To attempt to stereotype such a diverse group of people is absolutely ridiculous. We are all unique, with vastly different cultures, appearances, traditions, stories, and thought processes. We don’t live the same, we don’t act the same, and we certainly don’t vote the same. There is no homogeneous “Latino demographic.”

So remember, this mythical Latino creature is just that: a myth.

The Peace Cult

Those who read my last post might be inclined to think I’m an out-of-touch pacifist. Make no mistake, I am not. Not by a long shot.

In fact, the war cult isn’t as dangerous as the peace cult.

We have been blessed by freedom and prosperity. Blessed to the point where a philosophy of total peace, in terms of both domestic and international policy, has not only possible to espouse without being thought of as a complete lunatic. What’s more, it seems that there is a trend towards the popularization of this pacifism. A dangerous trend, I believe.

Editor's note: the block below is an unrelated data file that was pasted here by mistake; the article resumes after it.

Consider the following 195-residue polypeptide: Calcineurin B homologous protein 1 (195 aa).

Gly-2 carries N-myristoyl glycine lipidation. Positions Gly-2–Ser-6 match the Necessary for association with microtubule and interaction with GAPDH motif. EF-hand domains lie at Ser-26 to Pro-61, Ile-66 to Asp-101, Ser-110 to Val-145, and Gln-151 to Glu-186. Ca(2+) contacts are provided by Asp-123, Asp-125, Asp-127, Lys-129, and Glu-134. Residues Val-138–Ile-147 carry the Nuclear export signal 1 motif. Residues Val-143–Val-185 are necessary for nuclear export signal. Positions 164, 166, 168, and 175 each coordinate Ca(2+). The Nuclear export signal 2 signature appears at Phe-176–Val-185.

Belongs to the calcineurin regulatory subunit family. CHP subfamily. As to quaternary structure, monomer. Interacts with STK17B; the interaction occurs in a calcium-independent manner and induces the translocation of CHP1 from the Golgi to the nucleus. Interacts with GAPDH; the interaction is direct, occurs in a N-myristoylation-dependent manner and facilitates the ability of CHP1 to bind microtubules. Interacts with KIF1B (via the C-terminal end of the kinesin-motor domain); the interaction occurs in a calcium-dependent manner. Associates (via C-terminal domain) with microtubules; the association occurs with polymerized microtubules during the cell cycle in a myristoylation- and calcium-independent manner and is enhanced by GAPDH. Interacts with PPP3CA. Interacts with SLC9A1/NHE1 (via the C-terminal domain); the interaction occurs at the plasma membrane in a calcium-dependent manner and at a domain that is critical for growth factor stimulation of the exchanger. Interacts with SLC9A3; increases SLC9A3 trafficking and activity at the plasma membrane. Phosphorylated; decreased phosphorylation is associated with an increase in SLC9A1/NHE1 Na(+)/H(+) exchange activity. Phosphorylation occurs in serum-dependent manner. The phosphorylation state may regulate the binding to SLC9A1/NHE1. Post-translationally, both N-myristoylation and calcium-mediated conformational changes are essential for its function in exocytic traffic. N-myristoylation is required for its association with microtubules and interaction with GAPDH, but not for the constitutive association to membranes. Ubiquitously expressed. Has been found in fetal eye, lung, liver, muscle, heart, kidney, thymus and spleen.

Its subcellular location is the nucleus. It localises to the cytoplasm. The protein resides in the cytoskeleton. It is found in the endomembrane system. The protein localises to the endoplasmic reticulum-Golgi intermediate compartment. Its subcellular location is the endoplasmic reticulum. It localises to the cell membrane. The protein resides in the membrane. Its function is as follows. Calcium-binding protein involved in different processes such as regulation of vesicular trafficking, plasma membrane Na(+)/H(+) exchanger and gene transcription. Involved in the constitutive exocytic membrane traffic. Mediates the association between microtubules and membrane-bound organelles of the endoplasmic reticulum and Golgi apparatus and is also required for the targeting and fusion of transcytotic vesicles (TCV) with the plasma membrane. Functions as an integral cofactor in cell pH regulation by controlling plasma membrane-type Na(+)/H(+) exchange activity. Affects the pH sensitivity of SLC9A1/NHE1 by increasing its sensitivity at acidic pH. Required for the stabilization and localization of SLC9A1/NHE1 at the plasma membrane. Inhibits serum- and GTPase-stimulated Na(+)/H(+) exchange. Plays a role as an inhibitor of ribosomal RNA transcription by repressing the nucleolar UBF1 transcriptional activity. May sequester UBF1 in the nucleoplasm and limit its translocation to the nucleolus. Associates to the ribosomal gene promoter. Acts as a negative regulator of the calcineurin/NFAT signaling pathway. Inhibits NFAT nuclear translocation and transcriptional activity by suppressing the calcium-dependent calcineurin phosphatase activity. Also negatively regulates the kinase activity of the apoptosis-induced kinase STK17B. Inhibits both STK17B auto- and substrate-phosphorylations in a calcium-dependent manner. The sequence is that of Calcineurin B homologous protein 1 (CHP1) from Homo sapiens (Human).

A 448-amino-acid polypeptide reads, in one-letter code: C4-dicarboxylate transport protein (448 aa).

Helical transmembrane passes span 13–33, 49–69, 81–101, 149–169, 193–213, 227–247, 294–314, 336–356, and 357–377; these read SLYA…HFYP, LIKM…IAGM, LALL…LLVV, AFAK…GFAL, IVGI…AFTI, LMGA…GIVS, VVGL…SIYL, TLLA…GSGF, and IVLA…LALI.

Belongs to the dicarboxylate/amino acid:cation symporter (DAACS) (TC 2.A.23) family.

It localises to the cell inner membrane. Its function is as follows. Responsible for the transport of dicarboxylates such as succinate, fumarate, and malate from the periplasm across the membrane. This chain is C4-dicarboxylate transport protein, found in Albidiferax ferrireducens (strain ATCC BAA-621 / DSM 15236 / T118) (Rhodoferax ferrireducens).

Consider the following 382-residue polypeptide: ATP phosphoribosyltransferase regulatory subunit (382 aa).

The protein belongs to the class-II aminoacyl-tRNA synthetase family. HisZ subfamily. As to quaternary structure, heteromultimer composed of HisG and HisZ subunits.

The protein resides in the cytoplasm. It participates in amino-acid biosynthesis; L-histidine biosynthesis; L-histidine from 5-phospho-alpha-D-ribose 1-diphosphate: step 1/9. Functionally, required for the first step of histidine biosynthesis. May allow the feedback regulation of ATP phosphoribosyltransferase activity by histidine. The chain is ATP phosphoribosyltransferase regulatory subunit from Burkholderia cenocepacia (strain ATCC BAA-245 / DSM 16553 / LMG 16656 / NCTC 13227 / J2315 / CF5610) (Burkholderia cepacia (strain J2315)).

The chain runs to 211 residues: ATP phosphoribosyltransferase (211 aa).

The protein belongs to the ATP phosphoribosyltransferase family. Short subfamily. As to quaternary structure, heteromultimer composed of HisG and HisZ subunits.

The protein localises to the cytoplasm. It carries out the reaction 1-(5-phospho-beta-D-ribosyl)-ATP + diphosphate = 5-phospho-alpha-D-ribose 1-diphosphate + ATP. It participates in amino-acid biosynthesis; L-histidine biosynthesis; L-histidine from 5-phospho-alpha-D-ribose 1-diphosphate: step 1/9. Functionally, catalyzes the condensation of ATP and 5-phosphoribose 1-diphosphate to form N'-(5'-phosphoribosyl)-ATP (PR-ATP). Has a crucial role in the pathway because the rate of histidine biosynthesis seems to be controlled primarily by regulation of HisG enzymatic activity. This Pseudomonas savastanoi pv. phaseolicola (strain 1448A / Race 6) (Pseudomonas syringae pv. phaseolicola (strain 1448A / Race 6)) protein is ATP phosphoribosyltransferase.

In foreign policy, I am by no means a warmonger. I believe in forceful action only in stark instances of defense. However, there is a very thin, though critically important, line between non-interventionism and isolationism. Even though in most instances prudent defense is self-defense, in some cases it involves the defense of others. United we are strong, and can defend against any threat.

The stark reality of war is this: when there is a will and a way, there is a war. If a country deems it to be worth the cost to go to war against another, it will do so. If a country is able and willing to crush and conquer a weaker one, it will. And another. And another, until it has either exhausted all means of conquest, or until there are no free countries left. If, however, attacking a nation results in war with a united coalition of nations, the chances that an assault will be deemed profitable go down exponentially. Cognizant of this fact, nations throughout the last millennium have banded together to the threat of a stronger nation going on a kingdom-stomping spree.